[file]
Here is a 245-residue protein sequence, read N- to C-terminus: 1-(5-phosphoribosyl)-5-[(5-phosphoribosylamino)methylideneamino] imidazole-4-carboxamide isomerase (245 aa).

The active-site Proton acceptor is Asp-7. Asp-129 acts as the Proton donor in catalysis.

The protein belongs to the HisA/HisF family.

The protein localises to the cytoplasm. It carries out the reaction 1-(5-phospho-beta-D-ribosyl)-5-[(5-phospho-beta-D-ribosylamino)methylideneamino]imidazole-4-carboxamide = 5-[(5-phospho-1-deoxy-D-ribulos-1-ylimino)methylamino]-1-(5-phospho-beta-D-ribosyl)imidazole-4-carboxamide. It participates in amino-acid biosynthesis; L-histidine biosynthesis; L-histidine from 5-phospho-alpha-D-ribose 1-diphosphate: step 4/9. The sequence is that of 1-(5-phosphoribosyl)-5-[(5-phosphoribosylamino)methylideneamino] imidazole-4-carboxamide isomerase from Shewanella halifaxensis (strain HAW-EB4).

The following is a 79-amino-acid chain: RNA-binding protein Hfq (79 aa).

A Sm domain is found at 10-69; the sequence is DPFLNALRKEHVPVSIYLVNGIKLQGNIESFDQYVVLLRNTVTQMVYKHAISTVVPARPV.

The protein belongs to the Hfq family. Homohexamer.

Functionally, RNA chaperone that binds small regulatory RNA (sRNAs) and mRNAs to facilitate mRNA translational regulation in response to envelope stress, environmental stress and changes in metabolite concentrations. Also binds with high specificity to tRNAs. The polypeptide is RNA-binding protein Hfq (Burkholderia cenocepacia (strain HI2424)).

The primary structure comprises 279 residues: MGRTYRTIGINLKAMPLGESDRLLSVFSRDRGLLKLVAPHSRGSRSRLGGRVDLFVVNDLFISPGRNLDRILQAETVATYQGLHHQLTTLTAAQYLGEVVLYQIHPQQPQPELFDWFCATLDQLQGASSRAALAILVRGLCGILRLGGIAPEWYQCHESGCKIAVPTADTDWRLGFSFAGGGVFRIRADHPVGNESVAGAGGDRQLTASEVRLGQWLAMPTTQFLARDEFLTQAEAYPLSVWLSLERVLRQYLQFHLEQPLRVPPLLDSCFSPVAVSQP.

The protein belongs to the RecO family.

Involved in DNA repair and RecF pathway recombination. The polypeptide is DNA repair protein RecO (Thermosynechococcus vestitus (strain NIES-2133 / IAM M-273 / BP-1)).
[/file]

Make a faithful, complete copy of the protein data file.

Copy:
Here is a 245-residue protein sequence, read N- to C-terminus: 1-(5-phosphoribosyl)-5-[(5-phosphoribosylamino)methylideneamino] imidazole-4-carboxamide isomerase (245 aa).

The active-site Proton acceptor is Asp-7. Asp-129 acts as the Proton donor in catalysis.

The protein belongs to the HisA/HisF family.

The protein localises to the cytoplasm. It carries out the reaction 1-(5-phospho-beta-D-ribosyl)-5-[(5-phospho-beta-D-ribosylamino)methylideneamino]imidazole-4-carboxamide = 5-[(5-phospho-1-deoxy-D-ribulos-1-ylimino)methylamino]-1-(5-phospho-beta-D-ribosyl)imidazole-4-carboxamide. It participates in amino-acid biosynthesis; L-histidine biosynthesis; L-histidine from 5-phospho-alpha-D-ribose 1-diphosphate: step 4/9. The sequence is that of 1-(5-phosphoribosyl)-5-[(5-phosphoribosylamino)methylideneamino] imidazole-4-carboxamide isomerase from Shewanella halifaxensis (strain HAW-EB4).

The following is a 79-amino-acid chain: RNA-binding protein Hfq (79 aa).

A Sm domain is found at 10-69; the sequence is DPFLNALRKEHVPVSIYLVNGIKLQGNIESFDQYVVLLRNTVTQMVYKHAISTVVPARPV.

The protein belongs to the Hfq family. Homohexamer.

Functionally, RNA chaperone that binds small regulatory RNA (sRNAs) and mRNAs to facilitate mRNA translational regulation in response to envelope stress, environmental stress and changes in metabolite concentrations. Also binds with high specificity to tRNAs. The polypeptide is RNA-binding protein Hfq (Burkholderia cenocepacia (strain HI2424)).

The primary structure comprises 279 residues: MGRTYRTIGINLKAMPLGESDRLLSVFSRDRGLLKLVAPHSRGSRSRLGGRVDLFVVNDLFISPGRNLDRILQAETVATYQGLHHQLTTLTAAQYLGEVVLYQIHPQQPQPELFDWFCATLDQLQGASSRAALAILVRGLCGILRLGGIAPEWYQCHESGCKIAVPTADTDWRLGFSFAGGGVFRIRADHPVGNESVAGAGGDRQLTASEVRLGQWLAMPTTQFLARDEFLTQAEAYPLSVWLSLERVLRQYLQFHLEQPLRVPPLLDSCFSPVAVSQP.

The protein belongs to the RecO family.

Involved in DNA repair and RecF pathway recombination. The polypeptide is DNA repair protein RecO (Thermosynechococcus vestitus (strain NIES-2133 / IAM M-273 / BP-1)).